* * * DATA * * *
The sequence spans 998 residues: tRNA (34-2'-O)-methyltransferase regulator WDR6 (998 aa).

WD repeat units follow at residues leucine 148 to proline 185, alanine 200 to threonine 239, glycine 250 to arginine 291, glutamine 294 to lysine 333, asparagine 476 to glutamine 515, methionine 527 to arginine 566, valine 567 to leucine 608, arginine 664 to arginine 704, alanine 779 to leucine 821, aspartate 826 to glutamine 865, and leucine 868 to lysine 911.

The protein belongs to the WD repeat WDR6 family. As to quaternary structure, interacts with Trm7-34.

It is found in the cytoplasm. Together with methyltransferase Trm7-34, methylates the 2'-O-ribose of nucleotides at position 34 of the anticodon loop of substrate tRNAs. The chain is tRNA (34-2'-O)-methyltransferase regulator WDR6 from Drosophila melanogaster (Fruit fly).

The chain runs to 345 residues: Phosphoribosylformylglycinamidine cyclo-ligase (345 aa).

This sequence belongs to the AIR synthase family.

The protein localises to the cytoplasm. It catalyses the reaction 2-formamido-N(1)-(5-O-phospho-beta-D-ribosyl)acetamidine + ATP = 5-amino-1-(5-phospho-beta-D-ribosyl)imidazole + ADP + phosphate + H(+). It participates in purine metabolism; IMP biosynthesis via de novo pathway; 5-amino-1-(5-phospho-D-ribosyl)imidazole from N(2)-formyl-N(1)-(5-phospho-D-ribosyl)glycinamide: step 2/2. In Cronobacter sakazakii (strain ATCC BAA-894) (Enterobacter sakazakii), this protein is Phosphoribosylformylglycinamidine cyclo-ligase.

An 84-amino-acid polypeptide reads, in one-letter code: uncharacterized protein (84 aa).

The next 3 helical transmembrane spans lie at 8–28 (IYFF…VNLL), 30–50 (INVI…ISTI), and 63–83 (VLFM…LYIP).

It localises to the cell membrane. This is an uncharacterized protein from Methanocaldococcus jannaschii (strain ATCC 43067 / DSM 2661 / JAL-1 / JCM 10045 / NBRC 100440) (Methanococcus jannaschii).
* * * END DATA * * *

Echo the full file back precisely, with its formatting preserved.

The sequence spans 998 residues: tRNA (34-2'-O)-methyltransferase regulator WDR6 (998 aa).

WD repeat units follow at residues leucine 148 to proline 185, alanine 200 to threonine 239, glycine 250 to arginine 291, glutamine 294 to lysine 333, asparagine 476 to glutamine 515, methionine 527 to arginine 566, valine 567 to leucine 608, arginine 664 to arginine 704, alanine 779 to leucine 821, aspartate 826 to glutamine 865, and leucine 868 to lysine 911.

The protein belongs to the WD repeat WDR6 family. As to quaternary structure, interacts with Trm7-34.

It is found in the cytoplasm. Together with methyltransferase Trm7-34, methylates the 2'-O-ribose of nucleotides at position 34 of the anticodon loop of substrate tRNAs. The chain is tRNA (34-2'-O)-methyltransferase regulator WDR6 from Drosophila melanogaster (Fruit fly).

The chain runs to 345 residues: Phosphoribosylformylglycinamidine cyclo-ligase (345 aa).

This sequence belongs to the AIR synthase family.

The protein localises to the cytoplasm. It catalyses the reaction 2-formamido-N(1)-(5-O-phospho-beta-D-ribosyl)acetamidine + ATP = 5-amino-1-(5-phospho-beta-D-ribosyl)imidazole + ADP + phosphate + H(+). It participates in purine metabolism; IMP biosynthesis via de novo pathway; 5-amino-1-(5-phospho-D-ribosyl)imidazole from N(2)-formyl-N(1)-(5-phospho-D-ribosyl)glycinamide: step 2/2. In Cronobacter sakazakii (strain ATCC BAA-894) (Enterobacter sakazakii), this protein is Phosphoribosylformylglycinamidine cyclo-ligase.

An 84-amino-acid polypeptide reads, in one-letter code: uncharacterized protein (84 aa).

The next 3 helical transmembrane spans lie at 8–28 (IYFF…VNLL), 30–50 (INVI…ISTI), and 63–83 (VLFM…LYIP).

It localises to the cell membrane. This is an uncharacterized protein from Methanocaldococcus jannaschii (strain ATCC 43067 / DSM 2661 / JAL-1 / JCM 10045 / NBRC 100440) (Methanococcus jannaschii).